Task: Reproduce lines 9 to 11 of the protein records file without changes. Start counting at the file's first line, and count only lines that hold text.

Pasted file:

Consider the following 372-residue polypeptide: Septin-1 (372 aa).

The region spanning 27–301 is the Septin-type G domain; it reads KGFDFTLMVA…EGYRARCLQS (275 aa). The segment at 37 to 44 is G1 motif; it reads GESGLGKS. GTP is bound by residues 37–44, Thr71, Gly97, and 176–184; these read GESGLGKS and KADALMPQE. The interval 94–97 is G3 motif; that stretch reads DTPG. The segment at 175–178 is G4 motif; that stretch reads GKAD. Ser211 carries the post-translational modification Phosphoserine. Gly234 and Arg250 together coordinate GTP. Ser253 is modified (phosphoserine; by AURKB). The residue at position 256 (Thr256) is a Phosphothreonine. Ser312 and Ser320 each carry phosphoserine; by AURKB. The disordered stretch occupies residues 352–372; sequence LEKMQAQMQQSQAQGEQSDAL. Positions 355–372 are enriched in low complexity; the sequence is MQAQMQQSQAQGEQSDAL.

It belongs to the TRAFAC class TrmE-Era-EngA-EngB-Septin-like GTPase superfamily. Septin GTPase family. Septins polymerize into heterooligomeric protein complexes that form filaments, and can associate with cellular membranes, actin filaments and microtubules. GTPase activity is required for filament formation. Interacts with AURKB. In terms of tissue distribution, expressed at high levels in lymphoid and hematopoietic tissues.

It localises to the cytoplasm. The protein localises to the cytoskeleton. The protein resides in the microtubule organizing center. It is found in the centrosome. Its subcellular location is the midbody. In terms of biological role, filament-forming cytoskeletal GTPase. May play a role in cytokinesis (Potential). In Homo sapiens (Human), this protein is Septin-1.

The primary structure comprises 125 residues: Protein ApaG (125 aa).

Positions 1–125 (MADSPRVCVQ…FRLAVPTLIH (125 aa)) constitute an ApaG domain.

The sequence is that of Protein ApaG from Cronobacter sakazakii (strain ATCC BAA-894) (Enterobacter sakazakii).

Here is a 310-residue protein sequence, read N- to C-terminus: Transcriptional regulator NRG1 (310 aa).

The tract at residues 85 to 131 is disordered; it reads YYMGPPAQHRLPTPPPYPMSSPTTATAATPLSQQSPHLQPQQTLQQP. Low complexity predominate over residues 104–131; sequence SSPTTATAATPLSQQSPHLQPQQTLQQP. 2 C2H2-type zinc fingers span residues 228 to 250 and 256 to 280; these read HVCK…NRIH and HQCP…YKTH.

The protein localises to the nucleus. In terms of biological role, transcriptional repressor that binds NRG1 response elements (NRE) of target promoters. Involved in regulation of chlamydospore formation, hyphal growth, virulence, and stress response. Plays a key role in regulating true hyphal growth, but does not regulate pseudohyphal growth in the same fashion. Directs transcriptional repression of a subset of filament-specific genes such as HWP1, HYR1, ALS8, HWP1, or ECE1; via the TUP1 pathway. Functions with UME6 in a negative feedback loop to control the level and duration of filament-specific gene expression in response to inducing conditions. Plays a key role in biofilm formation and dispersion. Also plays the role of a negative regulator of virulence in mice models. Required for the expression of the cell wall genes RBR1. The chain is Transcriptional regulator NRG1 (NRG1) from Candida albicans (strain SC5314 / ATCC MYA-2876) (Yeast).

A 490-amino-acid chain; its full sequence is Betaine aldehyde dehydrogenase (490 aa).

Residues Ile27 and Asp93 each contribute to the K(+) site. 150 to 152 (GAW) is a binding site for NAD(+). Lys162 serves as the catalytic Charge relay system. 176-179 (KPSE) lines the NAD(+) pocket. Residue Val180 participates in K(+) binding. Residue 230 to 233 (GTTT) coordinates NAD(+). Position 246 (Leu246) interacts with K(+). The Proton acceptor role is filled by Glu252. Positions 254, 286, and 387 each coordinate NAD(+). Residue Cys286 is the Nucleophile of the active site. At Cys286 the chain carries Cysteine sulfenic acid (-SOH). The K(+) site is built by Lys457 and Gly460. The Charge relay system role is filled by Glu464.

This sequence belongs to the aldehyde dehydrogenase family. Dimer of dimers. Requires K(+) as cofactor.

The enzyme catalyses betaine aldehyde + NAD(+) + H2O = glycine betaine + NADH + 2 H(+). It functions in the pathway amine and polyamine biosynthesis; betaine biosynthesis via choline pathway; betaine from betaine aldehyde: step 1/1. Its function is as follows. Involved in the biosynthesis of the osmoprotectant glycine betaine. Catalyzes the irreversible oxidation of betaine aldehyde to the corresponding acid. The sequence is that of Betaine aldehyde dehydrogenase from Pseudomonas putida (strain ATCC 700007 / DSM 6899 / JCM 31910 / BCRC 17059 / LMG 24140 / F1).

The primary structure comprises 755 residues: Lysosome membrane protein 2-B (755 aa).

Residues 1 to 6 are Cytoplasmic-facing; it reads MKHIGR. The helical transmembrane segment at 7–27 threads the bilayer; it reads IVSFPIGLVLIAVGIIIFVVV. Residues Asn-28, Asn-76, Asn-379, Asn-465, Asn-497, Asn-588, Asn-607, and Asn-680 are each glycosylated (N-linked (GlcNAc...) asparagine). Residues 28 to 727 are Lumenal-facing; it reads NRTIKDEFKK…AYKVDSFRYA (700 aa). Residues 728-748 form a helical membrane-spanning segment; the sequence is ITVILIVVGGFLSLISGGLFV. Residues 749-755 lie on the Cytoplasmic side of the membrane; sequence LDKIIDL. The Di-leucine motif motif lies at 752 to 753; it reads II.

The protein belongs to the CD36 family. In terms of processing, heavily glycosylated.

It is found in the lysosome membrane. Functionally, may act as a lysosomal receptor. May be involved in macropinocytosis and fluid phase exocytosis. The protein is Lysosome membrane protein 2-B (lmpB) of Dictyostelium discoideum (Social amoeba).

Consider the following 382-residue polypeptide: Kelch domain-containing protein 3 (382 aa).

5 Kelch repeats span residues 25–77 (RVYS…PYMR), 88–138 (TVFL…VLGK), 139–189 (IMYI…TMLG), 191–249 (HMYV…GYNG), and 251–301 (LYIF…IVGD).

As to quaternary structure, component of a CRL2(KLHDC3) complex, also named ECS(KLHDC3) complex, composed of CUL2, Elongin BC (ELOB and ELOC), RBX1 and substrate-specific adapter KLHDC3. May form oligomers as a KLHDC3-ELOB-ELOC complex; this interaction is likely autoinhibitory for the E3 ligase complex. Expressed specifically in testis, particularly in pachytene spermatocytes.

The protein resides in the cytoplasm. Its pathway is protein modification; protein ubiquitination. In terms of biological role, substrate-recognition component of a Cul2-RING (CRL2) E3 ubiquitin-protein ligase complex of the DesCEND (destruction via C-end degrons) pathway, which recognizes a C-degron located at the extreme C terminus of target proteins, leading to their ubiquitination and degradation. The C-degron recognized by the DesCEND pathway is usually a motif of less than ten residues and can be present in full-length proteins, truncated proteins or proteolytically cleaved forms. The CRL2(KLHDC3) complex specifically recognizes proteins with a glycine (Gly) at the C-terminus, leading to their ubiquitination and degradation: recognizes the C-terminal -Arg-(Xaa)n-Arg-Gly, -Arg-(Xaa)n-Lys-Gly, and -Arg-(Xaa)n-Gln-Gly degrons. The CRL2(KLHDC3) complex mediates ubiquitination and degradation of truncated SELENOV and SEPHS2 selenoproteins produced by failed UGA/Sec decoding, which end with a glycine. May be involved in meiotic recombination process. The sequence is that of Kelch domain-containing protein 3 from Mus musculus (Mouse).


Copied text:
The tract at residues 85 to 131 is disordered; it reads YYMGPPAQHRLPTPPPYPMSSPTTATAATPLSQQSPHLQPQQTLQQP. Low complexity predominate over residues 104–131; sequence SSPTTATAATPLSQQSPHLQPQQTLQQP. 2 C2H2-type zinc fingers span residues 228 to 250 and 256 to 280; these read HVCK…NRIH and HQCP…YKTH.

The protein localises to the nucleus. In terms of biological role, transcriptional repressor that binds NRG1 response elements (NRE) of target promoters. Involved in regulation of chlamydospore formation, hyphal growth, virulence, and stress response. Plays a key role in regulating true hyphal growth, but does not regulate pseudohyphal growth in the same fashion. Directs transcriptional repression of a subset of filament-specific genes such as HWP1, HYR1, ALS8, HWP1, or ECE1; via the TUP1 pathway. Functions with UME6 in a negative feedback loop to control the level and duration of filament-specific gene expression in response to inducing conditions. Plays a key role in biofilm formation and dispersion. Also plays the role of a negative regulator of virulence in mice models. Required for the expression of the cell wall genes RBR1. The chain is Transcriptional regulator NRG1 (NRG1) from Candida albicans (strain SC5314 / ATCC MYA-2876) (Yeast).

A 490-amino-acid chain; its full sequence is Betaine aldehyde dehydrogenase (490 aa).